In Greek mythology, the Pleiades were the daughters of the Titan Atlas and the Oceanid Pleione. There were seven of these sisters, and they are named Alcyone, Celaeno, Electra, Maia, Merope, Sterope, and Taygete. Many of these daughters of Atlas played important roles in myth. Indeed, the Pleiades must have had considerable charms, for several of the most prominent male Olympian gods (including Zeus, Poseidon, and Ares) engaged in affairs with the seven heavenly sisters - and inevitably, these relationships resulted in the birth of children:
Alcyone, Mother of Aethusa
Celaeno, Mother of Lycus
Electra, Mother of Dardanus and Iasion
Maia, Mother of Hermes
Merope, Mother of Glaucus
Sterope, Mother of Oenomaus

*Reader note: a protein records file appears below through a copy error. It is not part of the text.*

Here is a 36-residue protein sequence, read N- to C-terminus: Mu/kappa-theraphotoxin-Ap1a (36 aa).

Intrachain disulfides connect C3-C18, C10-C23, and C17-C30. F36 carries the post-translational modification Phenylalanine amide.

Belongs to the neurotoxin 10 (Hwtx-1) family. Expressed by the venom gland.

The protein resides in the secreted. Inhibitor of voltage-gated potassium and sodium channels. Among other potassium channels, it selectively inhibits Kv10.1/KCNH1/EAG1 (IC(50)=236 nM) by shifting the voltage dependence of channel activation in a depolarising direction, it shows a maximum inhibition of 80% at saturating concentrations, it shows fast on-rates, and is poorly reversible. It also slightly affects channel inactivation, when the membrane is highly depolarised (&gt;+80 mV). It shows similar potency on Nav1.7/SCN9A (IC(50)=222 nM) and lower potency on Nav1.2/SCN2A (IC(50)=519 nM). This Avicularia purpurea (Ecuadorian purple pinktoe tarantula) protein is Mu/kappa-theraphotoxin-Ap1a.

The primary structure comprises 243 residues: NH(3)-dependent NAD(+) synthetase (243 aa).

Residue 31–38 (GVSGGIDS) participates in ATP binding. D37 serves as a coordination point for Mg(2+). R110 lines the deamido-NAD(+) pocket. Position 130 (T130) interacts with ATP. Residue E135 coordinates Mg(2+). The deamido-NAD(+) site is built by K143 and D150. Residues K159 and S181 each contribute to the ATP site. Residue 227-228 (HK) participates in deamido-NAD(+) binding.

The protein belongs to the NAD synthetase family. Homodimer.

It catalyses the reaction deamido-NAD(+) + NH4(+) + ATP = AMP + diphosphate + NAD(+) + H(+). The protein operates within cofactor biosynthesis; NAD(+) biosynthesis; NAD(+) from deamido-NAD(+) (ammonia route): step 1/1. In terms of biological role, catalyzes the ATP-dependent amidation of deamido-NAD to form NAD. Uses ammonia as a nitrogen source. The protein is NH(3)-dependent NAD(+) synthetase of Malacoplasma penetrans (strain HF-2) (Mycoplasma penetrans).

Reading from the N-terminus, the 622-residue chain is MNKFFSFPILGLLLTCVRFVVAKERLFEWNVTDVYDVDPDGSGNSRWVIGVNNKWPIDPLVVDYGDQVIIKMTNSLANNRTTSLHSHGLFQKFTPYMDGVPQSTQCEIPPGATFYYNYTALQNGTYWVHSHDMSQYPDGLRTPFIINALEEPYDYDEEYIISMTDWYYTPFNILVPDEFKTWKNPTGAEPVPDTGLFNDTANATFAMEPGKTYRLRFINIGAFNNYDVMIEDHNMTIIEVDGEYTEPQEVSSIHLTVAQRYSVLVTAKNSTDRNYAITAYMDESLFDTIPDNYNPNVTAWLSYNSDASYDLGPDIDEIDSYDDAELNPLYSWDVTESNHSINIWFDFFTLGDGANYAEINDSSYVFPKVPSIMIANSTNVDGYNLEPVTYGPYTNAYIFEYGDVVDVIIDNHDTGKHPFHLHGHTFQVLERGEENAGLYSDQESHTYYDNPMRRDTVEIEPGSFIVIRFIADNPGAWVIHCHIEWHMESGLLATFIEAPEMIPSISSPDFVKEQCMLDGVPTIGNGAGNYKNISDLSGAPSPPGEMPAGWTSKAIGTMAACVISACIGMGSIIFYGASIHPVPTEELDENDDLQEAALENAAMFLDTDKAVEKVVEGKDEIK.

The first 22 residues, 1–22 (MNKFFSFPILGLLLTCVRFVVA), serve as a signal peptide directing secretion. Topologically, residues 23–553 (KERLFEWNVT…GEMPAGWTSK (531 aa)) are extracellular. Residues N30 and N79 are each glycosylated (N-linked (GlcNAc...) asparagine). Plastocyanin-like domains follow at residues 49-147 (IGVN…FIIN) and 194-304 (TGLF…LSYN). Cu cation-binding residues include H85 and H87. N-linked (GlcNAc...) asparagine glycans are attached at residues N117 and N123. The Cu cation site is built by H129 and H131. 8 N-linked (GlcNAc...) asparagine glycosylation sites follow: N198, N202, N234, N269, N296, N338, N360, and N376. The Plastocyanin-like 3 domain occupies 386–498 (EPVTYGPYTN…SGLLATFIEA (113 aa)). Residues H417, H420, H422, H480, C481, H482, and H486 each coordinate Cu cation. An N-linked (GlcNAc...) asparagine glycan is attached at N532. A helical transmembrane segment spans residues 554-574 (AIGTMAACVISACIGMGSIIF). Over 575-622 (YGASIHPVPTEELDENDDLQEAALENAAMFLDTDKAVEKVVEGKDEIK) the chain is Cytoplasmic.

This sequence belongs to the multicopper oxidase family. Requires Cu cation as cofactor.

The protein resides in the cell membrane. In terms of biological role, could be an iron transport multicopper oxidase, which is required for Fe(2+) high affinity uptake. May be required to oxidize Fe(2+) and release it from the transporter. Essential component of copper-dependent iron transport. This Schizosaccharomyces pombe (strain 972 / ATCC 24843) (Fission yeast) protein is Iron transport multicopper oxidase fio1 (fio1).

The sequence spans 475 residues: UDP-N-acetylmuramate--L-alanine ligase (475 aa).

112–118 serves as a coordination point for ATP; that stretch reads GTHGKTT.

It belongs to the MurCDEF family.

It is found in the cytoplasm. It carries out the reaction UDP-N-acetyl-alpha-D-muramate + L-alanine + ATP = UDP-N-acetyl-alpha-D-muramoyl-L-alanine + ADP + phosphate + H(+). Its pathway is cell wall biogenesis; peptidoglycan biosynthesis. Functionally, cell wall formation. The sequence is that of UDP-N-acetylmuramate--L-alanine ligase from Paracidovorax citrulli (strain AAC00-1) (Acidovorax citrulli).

Taygete, Mother of Lacedaemon
One of the most memorable myths involving the Pleiades is the story of how these sisters became, quite literally, stars. According to some versions of the tale, all seven sisters committed suicide because they were so saddened by the loss of their siblings, the Hyades. In turn Zeus, the ruler of the Greek gods, immortalized the sisters by placing them in the sky. There these seven stars formed the constellation known thereafter as the Pleiades.
The Greek poet Hesiod mentions the Pleiades several times in his Works and Days. As the Pleiades are primarily summer stars, they feature prominently in the ancient agricultural calendar. Here is a bit of advice from Hesiod:
"And if longing seizes you for sailing the stormy seas,
when the Pleiades flee mighty Orion
and plunge into the misty deep
and all the gusty winds are raging,
then do not keep your ship on the wine-dark sea
but, as I bid you, remember to work the land".
(Hesiod, Works and Days, lines 618-23)
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